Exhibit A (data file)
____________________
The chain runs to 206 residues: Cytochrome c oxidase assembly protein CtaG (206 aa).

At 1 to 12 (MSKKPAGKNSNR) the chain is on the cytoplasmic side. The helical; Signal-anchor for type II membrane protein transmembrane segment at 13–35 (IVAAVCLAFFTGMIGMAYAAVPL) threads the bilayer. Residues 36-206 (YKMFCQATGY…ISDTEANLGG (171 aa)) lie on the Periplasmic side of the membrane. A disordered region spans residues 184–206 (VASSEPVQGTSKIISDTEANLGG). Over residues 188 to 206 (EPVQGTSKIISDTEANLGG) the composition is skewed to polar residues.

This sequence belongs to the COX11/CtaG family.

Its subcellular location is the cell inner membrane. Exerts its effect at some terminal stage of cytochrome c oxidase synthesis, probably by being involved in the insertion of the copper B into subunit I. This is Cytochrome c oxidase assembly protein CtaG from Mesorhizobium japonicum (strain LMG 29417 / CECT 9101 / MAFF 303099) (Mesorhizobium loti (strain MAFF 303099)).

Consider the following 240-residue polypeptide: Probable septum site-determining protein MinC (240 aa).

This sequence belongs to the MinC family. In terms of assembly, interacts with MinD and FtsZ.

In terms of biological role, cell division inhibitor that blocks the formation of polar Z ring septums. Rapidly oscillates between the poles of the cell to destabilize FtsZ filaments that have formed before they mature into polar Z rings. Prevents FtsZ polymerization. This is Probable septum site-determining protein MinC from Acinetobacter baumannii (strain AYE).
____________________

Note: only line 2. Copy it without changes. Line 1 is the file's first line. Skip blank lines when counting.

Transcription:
At 1 to 12 (MSKKPAGKNSNR) the chain is on the cytoplasmic side. The helical; Signal-anchor for type II membrane protein transmembrane segment at 13–35 (IVAAVCLAFFTGMIGMAYAAVPL) threads the bilayer. Residues 36-206 (YKMFCQATGY…ISDTEANLGG (171 aa)) lie on the Periplasmic side of the membrane. A disordered region spans residues 184–206 (VASSEPVQGTSKIISDTEANLGG). Over residues 188 to 206 (EPVQGTSKIISDTEANLGG) the composition is skewed to polar residues.